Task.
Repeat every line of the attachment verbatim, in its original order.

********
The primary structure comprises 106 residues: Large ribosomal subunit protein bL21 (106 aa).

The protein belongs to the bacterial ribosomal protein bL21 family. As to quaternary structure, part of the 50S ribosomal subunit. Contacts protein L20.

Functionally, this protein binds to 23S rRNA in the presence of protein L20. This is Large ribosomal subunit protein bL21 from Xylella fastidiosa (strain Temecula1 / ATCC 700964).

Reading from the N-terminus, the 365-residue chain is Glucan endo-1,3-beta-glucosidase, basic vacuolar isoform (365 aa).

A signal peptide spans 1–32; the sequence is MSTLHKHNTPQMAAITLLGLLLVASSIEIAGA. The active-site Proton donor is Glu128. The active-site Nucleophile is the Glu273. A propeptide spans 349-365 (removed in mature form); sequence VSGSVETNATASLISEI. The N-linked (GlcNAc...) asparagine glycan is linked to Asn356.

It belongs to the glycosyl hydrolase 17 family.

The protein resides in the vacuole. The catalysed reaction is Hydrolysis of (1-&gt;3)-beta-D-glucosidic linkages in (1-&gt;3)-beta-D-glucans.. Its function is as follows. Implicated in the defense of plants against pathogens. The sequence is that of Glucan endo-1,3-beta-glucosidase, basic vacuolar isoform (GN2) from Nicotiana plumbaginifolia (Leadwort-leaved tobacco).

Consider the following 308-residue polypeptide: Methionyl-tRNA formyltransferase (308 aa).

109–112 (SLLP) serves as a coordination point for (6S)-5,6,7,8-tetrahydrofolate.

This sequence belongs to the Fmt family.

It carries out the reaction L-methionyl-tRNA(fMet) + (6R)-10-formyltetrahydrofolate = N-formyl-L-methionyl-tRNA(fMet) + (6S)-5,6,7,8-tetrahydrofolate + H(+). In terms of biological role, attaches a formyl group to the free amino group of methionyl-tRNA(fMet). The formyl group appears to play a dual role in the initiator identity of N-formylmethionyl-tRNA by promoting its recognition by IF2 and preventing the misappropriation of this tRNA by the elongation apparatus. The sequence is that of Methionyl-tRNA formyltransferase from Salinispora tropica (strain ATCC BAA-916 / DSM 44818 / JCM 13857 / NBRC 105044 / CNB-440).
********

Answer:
The primary structure comprises 106 residues: Large ribosomal subunit protein bL21 (106 aa).

The protein belongs to the bacterial ribosomal protein bL21 family. As to quaternary structure, part of the 50S ribosomal subunit. Contacts protein L20.

Functionally, this protein binds to 23S rRNA in the presence of protein L20. This is Large ribosomal subunit protein bL21 from Xylella fastidiosa (strain Temecula1 / ATCC 700964).

Reading from the N-terminus, the 365-residue chain is Glucan endo-1,3-beta-glucosidase, basic vacuolar isoform (365 aa).

A signal peptide spans 1–32; the sequence is MSTLHKHNTPQMAAITLLGLLLVASSIEIAGA. The active-site Proton donor is Glu128. The active-site Nucleophile is the Glu273. A propeptide spans 349-365 (removed in mature form); sequence VSGSVETNATASLISEI. The N-linked (GlcNAc...) asparagine glycan is linked to Asn356.

It belongs to the glycosyl hydrolase 17 family.

The protein resides in the vacuole. The catalysed reaction is Hydrolysis of (1-&gt;3)-beta-D-glucosidic linkages in (1-&gt;3)-beta-D-glucans.. Its function is as follows. Implicated in the defense of plants against pathogens. The sequence is that of Glucan endo-1,3-beta-glucosidase, basic vacuolar isoform (GN2) from Nicotiana plumbaginifolia (Leadwort-leaved tobacco).

Consider the following 308-residue polypeptide: Methionyl-tRNA formyltransferase (308 aa).

109–112 (SLLP) serves as a coordination point for (6S)-5,6,7,8-tetrahydrofolate.

This sequence belongs to the Fmt family.

It carries out the reaction L-methionyl-tRNA(fMet) + (6R)-10-formyltetrahydrofolate = N-formyl-L-methionyl-tRNA(fMet) + (6S)-5,6,7,8-tetrahydrofolate + H(+). In terms of biological role, attaches a formyl group to the free amino group of methionyl-tRNA(fMet). The formyl group appears to play a dual role in the initiator identity of N-formylmethionyl-tRNA by promoting its recognition by IF2 and preventing the misappropriation of this tRNA by the elongation apparatus. The sequence is that of Methionyl-tRNA formyltransferase from Salinispora tropica (strain ATCC BAA-916 / DSM 44818 / JCM 13857 / NBRC 105044 / CNB-440).